Ann Thorac Surg 1988;46:108-115
© 1988 The Society of Thoracic Surgeons
Coronary Artery Spasm Following Coronary Artery Surgery
John H. Lemmer, Jr., M.D.*, Marvin M. Kirsh, M.D.
Division of Cardiothoracic Surgery, the University of Iowa Hospital, Iowa City, IA, and the Section of Thoracic Surgery, University of Michigan Medical Center, Ann Arbor, MI
* Address reprint requests to Dr. Lemmer, Division of Cardiothoracic Surgery, The University of Iowa Hospitals and Clinics, Rm 2033, Boyd Tower, Iowa City, IA 52242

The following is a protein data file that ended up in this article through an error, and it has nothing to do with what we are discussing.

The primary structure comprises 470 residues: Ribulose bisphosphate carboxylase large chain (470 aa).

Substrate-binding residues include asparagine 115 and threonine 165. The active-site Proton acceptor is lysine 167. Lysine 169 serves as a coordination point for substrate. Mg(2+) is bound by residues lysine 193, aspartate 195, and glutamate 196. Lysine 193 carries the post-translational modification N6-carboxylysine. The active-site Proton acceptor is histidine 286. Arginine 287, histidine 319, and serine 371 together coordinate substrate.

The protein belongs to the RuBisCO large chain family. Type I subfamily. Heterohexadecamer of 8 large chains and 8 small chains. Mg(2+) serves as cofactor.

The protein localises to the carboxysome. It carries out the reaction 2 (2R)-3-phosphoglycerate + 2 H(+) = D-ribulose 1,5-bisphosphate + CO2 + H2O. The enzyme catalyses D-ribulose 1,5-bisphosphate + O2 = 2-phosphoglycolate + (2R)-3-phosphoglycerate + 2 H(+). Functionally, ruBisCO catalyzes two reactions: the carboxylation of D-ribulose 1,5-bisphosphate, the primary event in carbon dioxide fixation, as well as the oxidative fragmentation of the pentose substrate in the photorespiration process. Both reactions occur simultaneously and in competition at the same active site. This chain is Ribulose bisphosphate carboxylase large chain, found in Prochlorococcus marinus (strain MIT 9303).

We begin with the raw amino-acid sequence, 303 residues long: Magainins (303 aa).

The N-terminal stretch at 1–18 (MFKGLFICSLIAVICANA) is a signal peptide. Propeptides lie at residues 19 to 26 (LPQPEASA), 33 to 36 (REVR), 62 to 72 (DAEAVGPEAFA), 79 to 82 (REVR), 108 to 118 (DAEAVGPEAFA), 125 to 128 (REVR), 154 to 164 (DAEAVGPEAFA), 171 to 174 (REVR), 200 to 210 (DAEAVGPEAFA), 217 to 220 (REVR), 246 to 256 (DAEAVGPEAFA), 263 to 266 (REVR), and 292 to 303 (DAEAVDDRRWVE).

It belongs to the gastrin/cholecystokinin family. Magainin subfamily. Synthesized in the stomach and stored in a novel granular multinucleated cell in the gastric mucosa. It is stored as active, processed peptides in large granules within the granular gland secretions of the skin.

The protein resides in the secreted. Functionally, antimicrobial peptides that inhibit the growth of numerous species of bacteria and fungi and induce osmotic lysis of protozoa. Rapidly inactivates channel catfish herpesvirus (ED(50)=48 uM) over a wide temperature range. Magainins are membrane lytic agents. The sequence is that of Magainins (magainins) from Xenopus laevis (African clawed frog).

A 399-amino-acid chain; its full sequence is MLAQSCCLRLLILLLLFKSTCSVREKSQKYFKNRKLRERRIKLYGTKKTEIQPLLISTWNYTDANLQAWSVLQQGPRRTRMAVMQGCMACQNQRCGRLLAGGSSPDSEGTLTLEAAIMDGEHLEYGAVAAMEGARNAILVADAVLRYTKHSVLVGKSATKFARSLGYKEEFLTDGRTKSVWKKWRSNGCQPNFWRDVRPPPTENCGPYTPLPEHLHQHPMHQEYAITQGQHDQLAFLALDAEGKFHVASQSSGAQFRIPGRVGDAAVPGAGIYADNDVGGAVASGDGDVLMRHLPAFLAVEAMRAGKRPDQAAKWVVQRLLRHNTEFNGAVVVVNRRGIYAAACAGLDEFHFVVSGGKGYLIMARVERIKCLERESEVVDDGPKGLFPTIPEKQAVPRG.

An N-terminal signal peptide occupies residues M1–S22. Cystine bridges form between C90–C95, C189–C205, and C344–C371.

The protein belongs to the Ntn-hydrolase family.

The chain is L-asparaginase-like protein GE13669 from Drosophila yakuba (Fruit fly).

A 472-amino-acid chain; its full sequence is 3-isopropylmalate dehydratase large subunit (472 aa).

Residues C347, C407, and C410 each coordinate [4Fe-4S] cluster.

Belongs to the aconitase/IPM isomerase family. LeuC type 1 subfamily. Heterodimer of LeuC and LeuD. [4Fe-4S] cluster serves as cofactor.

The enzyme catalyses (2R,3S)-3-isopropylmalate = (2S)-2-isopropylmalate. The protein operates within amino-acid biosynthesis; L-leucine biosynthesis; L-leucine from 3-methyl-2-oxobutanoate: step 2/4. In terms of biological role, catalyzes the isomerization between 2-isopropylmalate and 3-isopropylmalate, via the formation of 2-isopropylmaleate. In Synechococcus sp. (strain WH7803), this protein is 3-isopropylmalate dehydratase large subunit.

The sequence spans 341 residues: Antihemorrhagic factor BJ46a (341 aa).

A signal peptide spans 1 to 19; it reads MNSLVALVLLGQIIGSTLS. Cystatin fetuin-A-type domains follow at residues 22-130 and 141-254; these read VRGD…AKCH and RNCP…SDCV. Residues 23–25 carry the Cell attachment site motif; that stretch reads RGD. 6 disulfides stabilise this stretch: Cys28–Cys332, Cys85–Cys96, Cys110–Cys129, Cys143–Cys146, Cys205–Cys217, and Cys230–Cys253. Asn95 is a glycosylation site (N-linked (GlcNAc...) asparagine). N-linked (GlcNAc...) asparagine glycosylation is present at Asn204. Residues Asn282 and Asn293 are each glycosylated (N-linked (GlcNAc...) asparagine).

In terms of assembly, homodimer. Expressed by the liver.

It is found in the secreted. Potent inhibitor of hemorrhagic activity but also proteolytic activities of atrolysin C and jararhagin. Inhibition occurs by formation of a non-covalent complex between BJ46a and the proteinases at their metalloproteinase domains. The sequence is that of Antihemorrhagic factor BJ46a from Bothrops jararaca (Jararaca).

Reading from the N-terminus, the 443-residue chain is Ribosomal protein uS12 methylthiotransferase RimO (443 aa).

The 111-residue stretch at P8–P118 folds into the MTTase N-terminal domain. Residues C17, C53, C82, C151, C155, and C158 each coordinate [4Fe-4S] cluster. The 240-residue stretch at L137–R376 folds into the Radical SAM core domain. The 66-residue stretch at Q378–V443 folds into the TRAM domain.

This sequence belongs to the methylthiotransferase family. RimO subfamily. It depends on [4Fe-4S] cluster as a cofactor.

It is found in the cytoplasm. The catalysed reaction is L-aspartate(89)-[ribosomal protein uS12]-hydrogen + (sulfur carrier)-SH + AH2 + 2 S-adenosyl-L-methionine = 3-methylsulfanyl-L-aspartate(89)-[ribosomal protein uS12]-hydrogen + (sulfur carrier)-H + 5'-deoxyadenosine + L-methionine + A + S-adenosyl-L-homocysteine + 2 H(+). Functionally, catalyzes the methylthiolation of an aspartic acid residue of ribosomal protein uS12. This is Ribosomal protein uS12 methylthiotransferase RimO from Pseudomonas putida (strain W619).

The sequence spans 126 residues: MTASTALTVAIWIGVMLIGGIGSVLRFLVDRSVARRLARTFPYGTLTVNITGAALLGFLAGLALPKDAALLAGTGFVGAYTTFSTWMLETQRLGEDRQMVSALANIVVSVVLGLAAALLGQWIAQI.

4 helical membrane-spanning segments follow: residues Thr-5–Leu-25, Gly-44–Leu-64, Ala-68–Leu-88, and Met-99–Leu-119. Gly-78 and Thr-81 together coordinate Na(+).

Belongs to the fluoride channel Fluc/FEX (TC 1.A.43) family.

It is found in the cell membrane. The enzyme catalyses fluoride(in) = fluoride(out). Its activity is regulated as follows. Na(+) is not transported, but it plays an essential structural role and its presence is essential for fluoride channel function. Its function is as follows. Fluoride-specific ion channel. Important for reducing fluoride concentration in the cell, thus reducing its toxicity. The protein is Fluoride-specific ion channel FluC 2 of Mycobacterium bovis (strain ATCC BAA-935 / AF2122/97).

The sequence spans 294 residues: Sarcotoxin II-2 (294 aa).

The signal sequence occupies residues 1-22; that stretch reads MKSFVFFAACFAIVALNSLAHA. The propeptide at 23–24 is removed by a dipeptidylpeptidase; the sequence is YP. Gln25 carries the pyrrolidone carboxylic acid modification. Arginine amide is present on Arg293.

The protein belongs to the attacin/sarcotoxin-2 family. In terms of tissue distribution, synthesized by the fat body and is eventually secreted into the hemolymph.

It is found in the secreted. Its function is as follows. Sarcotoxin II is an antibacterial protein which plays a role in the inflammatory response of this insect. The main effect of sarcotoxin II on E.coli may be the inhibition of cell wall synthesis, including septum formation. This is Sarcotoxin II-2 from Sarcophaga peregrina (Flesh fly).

Coronary artery spasm during the early postoperative period following cardiopulmonary bypass for coronary artery surgery can be an unrecognized cause of sudden, severe cardiopulmonary collapse. The literature regarding perioperative coronary artery spasm is reviewed, and methods of prevention, diagnosis, and treatment are suggested. Preoperative angina at rest appears to be an important identifying factor in patients who experience postoperative coronary spasm. Anatomically, the presence of a relatively normal, dominant right coronary may also indicate increased risk for early post-coronary bypass spasm. Acute hypotension is often the first sign of coronary artery spasm, and conventional treatment methods may only worsen the vasospastic reaction. Peripheral intravenous nitroglycerin infusion has often been unsuccessful treatment while intragraft or intracoronary nitroglycerin injection or administration of calcium channel-blocking drugs, or both, has proven to be effective in reversing the coronary artery spasm and ventricular dysfunction. Reluctance to use vasodilating agents must be overcome, even in the face of hypotension, when evidence of spasm is present.